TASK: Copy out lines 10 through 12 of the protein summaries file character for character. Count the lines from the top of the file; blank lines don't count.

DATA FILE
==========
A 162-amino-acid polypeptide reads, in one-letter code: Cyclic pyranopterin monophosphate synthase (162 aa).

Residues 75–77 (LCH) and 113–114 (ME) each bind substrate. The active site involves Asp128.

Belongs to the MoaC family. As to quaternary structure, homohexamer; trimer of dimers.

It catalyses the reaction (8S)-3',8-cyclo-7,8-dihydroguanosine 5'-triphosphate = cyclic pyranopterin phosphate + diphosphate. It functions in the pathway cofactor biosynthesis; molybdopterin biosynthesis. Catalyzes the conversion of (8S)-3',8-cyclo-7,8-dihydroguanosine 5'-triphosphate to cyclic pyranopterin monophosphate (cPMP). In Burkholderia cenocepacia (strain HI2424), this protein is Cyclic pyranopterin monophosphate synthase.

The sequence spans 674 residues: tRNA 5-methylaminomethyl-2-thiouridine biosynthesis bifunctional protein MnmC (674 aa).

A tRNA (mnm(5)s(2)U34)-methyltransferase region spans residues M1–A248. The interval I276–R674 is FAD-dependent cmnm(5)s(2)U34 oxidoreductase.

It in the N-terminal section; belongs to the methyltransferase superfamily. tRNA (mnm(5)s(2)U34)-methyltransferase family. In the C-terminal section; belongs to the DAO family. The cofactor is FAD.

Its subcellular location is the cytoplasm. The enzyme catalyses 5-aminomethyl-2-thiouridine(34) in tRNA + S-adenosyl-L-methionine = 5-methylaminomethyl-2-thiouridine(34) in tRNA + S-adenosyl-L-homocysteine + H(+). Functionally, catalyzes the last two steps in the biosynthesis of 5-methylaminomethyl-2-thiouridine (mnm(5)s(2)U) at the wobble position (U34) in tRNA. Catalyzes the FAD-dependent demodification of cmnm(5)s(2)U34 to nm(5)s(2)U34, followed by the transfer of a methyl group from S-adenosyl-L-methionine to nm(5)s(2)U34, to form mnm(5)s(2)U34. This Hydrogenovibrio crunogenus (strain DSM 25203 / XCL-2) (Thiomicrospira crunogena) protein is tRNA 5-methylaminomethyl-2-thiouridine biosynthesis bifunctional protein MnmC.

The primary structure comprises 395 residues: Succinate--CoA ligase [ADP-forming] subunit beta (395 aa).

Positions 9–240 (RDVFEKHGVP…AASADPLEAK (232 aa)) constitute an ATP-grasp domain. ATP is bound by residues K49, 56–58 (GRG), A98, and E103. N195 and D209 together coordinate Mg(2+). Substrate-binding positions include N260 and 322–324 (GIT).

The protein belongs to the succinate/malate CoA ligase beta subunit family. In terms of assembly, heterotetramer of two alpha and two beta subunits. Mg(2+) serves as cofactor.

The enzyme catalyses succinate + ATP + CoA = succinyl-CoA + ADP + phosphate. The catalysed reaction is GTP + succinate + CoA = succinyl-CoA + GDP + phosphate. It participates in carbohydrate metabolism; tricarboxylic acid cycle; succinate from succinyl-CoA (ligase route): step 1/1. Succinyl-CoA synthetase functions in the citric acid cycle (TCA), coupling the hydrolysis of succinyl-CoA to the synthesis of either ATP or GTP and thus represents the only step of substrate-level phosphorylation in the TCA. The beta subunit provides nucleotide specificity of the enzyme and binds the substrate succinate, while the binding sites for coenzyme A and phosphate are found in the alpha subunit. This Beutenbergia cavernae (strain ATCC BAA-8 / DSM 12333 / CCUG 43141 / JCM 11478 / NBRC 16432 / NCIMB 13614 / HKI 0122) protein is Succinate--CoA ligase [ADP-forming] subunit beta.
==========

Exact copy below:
Positions 9–240 (RDVFEKHGVP…AASADPLEAK (232 aa)) constitute an ATP-grasp domain. ATP is bound by residues K49, 56–58 (GRG), A98, and E103. N195 and D209 together coordinate Mg(2+). Substrate-binding positions include N260 and 322–324 (GIT).

The protein belongs to the succinate/malate CoA ligase beta subunit family. In terms of assembly, heterotetramer of two alpha and two beta subunits. Mg(2+) serves as cofactor.

The enzyme catalyses succinate + ATP + CoA = succinyl-CoA + ADP + phosphate. The catalysed reaction is GTP + succinate + CoA = succinyl-CoA + GDP + phosphate. It participates in carbohydrate metabolism; tricarboxylic acid cycle; succinate from succinyl-CoA (ligase route): step 1/1. Succinyl-CoA synthetase functions in the citric acid cycle (TCA), coupling the hydrolysis of succinyl-CoA to the synthesis of either ATP or GTP and thus represents the only step of substrate-level phosphorylation in the TCA. The beta subunit provides nucleotide specificity of the enzyme and binds the substrate succinate, while the binding sites for coenzyme A and phosphate are found in the alpha subunit. This Beutenbergia cavernae (strain ATCC BAA-8 / DSM 12333 / CCUG 43141 / JCM 11478 / NBRC 16432 / NCIMB 13614 / HKI 0122) protein is Succinate--CoA ligase [ADP-forming] subunit beta.